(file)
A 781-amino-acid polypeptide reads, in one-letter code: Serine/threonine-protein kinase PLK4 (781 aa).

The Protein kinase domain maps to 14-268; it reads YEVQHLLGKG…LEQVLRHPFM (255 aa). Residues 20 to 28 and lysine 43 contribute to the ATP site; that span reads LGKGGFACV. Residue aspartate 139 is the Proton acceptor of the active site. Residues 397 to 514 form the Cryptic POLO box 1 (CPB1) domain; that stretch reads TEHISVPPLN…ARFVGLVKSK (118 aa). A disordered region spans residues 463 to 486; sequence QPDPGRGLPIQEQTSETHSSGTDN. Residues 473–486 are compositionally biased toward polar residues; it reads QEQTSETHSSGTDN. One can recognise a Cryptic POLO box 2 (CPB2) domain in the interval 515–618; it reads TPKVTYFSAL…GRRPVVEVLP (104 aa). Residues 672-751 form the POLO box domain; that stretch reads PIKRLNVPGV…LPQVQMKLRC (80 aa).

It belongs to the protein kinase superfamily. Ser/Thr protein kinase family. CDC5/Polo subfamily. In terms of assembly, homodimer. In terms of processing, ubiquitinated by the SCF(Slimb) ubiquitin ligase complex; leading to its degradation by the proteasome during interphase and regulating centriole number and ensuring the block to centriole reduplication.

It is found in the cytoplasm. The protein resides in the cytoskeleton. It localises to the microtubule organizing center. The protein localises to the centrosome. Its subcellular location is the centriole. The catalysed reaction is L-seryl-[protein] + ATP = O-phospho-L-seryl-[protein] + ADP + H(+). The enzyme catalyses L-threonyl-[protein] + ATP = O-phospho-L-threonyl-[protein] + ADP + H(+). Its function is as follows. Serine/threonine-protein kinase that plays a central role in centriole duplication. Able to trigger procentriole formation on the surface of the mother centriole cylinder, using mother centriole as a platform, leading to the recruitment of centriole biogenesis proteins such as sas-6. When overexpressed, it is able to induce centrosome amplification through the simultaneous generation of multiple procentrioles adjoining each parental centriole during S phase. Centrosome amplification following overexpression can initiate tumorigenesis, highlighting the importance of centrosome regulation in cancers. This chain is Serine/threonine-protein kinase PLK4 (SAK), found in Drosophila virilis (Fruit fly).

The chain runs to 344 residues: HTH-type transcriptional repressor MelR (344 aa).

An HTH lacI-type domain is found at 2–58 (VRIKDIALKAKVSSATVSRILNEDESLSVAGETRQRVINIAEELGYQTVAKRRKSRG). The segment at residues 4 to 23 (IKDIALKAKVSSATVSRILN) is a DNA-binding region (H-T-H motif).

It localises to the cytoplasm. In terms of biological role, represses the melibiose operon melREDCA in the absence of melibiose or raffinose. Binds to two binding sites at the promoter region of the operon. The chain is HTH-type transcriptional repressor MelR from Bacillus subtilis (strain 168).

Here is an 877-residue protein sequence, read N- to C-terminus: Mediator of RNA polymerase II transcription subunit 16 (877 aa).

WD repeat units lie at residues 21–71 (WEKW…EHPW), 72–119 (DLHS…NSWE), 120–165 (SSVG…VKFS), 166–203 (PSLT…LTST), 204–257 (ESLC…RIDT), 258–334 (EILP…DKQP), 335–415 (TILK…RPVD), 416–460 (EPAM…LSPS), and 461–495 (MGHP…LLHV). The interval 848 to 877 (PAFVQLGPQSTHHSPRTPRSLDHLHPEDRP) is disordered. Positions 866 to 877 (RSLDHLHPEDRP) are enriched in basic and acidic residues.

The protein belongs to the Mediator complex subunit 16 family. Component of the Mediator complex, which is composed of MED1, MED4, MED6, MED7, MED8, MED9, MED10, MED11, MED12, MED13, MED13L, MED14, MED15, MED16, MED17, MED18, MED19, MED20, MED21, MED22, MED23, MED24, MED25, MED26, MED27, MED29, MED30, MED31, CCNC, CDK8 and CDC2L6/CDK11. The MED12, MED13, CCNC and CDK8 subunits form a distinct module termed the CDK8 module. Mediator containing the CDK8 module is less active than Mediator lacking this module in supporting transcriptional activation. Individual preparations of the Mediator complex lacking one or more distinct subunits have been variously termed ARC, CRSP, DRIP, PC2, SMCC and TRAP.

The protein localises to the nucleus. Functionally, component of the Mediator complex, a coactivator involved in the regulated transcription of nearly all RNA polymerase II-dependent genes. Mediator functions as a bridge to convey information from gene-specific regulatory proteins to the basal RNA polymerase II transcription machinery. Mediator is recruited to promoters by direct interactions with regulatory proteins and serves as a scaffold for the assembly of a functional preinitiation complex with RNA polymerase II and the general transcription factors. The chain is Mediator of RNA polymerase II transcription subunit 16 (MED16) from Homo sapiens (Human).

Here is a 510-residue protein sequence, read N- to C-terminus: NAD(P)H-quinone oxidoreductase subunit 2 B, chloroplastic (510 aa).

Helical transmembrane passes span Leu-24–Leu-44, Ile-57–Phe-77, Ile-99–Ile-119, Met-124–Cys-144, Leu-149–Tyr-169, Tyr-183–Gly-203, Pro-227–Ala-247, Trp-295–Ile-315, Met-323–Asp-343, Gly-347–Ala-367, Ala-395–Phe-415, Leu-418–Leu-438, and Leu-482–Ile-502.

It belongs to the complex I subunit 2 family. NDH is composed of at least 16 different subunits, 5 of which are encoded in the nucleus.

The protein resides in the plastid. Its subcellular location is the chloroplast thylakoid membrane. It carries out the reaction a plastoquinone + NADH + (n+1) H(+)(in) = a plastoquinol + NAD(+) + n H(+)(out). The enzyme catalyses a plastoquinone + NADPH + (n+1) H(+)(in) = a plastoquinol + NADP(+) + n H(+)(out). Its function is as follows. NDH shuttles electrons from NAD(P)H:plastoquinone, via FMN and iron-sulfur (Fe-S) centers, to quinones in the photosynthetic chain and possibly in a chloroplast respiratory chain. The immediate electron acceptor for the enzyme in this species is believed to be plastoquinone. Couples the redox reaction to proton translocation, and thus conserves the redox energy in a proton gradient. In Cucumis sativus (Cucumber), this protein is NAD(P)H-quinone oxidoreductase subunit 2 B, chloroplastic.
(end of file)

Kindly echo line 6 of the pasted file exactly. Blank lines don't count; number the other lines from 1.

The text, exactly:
An HTH lacI-type domain is found at 2–58 (VRIKDIALKAKVSSATVSRILNEDESLSVAGETRQRVINIAEELGYQTVAKRRKSRG). The segment at residues 4 to 23 (IKDIALKAKVSSATVSRILN) is a DNA-binding region (H-T-H motif).